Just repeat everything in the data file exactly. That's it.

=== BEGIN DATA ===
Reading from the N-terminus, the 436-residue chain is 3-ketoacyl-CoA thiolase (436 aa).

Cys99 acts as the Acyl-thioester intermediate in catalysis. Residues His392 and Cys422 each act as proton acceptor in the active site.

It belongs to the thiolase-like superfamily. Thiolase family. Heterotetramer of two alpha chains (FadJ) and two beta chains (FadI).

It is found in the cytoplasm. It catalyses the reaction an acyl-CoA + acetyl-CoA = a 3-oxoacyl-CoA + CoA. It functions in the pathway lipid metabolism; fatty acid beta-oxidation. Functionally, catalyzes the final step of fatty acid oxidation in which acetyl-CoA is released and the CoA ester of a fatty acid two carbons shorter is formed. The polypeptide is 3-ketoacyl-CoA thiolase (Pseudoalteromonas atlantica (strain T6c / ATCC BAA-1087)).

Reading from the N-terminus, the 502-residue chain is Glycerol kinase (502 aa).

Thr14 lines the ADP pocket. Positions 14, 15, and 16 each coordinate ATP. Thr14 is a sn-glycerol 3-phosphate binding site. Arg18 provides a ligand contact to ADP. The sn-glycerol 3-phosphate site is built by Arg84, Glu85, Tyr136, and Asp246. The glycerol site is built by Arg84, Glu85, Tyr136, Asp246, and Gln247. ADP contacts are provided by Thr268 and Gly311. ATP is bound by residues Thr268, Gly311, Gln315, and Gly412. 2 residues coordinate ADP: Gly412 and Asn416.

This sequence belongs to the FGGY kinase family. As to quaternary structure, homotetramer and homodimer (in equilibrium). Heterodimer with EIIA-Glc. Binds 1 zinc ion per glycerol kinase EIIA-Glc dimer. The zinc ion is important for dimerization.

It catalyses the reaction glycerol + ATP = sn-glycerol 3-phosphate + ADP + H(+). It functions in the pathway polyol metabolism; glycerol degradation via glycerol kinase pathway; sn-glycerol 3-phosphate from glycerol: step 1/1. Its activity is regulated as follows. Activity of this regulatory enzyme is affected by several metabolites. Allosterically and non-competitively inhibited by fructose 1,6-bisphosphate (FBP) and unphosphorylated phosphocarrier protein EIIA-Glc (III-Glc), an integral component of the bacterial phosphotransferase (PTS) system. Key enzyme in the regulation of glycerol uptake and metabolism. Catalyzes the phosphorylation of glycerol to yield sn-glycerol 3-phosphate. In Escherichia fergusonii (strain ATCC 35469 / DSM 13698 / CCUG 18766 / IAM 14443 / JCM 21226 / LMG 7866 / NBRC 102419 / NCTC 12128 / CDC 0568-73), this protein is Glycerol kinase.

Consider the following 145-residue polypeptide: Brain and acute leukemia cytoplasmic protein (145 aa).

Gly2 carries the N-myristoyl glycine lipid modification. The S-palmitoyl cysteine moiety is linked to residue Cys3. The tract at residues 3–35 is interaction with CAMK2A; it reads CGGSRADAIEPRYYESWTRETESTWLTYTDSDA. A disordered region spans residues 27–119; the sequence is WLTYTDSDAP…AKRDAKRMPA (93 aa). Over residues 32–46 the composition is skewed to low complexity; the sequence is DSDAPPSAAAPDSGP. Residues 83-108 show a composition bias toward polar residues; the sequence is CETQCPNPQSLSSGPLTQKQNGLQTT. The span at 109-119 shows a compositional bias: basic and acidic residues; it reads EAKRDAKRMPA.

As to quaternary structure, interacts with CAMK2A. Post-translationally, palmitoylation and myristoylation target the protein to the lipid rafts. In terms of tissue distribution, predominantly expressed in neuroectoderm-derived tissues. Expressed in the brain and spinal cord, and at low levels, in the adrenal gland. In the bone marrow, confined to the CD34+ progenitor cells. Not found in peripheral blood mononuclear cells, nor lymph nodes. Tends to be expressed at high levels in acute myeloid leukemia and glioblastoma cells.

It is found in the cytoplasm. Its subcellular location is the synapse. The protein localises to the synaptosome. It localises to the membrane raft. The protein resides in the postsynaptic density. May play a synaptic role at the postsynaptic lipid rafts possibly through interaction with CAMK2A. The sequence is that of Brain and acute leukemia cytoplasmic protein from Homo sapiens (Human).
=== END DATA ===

Reading from the N-terminus, the 436-residue chain is 3-ketoacyl-CoA thiolase (436 aa).

Cys99 acts as the Acyl-thioester intermediate in catalysis. Residues His392 and Cys422 each act as proton acceptor in the active site.

It belongs to the thiolase-like superfamily. Thiolase family. Heterotetramer of two alpha chains (FadJ) and two beta chains (FadI).

It is found in the cytoplasm. It catalyses the reaction an acyl-CoA + acetyl-CoA = a 3-oxoacyl-CoA + CoA. It functions in the pathway lipid metabolism; fatty acid beta-oxidation. Functionally, catalyzes the final step of fatty acid oxidation in which acetyl-CoA is released and the CoA ester of a fatty acid two carbons shorter is formed. The polypeptide is 3-ketoacyl-CoA thiolase (Pseudoalteromonas atlantica (strain T6c / ATCC BAA-1087)).

Reading from the N-terminus, the 502-residue chain is Glycerol kinase (502 aa).

Thr14 lines the ADP pocket. Positions 14, 15, and 16 each coordinate ATP. Thr14 is a sn-glycerol 3-phosphate binding site. Arg18 provides a ligand contact to ADP. The sn-glycerol 3-phosphate site is built by Arg84, Glu85, Tyr136, and Asp246. The glycerol site is built by Arg84, Glu85, Tyr136, Asp246, and Gln247. ADP contacts are provided by Thr268 and Gly311. ATP is bound by residues Thr268, Gly311, Gln315, and Gly412. 2 residues coordinate ADP: Gly412 and Asn416.

This sequence belongs to the FGGY kinase family. As to quaternary structure, homotetramer and homodimer (in equilibrium). Heterodimer with EIIA-Glc. Binds 1 zinc ion per glycerol kinase EIIA-Glc dimer. The zinc ion is important for dimerization.

It catalyses the reaction glycerol + ATP = sn-glycerol 3-phosphate + ADP + H(+). It functions in the pathway polyol metabolism; glycerol degradation via glycerol kinase pathway; sn-glycerol 3-phosphate from glycerol: step 1/1. Its activity is regulated as follows. Activity of this regulatory enzyme is affected by several metabolites. Allosterically and non-competitively inhibited by fructose 1,6-bisphosphate (FBP) and unphosphorylated phosphocarrier protein EIIA-Glc (III-Glc), an integral component of the bacterial phosphotransferase (PTS) system. Key enzyme in the regulation of glycerol uptake and metabolism. Catalyzes the phosphorylation of glycerol to yield sn-glycerol 3-phosphate. In Escherichia fergusonii (strain ATCC 35469 / DSM 13698 / CCUG 18766 / IAM 14443 / JCM 21226 / LMG 7866 / NBRC 102419 / NCTC 12128 / CDC 0568-73), this protein is Glycerol kinase.

Consider the following 145-residue polypeptide: Brain and acute leukemia cytoplasmic protein (145 aa).

Gly2 carries the N-myristoyl glycine lipid modification. The S-palmitoyl cysteine moiety is linked to residue Cys3. The tract at residues 3–35 is interaction with CAMK2A; it reads CGGSRADAIEPRYYESWTRETESTWLTYTDSDA. A disordered region spans residues 27–119; the sequence is WLTYTDSDAP…AKRDAKRMPA (93 aa). Over residues 32–46 the composition is skewed to low complexity; the sequence is DSDAPPSAAAPDSGP. Residues 83-108 show a composition bias toward polar residues; the sequence is CETQCPNPQSLSSGPLTQKQNGLQTT. The span at 109-119 shows a compositional bias: basic and acidic residues; it reads EAKRDAKRMPA.

As to quaternary structure, interacts with CAMK2A. Post-translationally, palmitoylation and myristoylation target the protein to the lipid rafts. In terms of tissue distribution, predominantly expressed in neuroectoderm-derived tissues. Expressed in the brain and spinal cord, and at low levels, in the adrenal gland. In the bone marrow, confined to the CD34+ progenitor cells. Not found in peripheral blood mononuclear cells, nor lymph nodes. Tends to be expressed at high levels in acute myeloid leukemia and glioblastoma cells.

It is found in the cytoplasm. Its subcellular location is the synapse. The protein localises to the synaptosome. It localises to the membrane raft. The protein resides in the postsynaptic density. May play a synaptic role at the postsynaptic lipid rafts possibly through interaction with CAMK2A. The sequence is that of Brain and acute leukemia cytoplasmic protein from Homo sapiens (Human).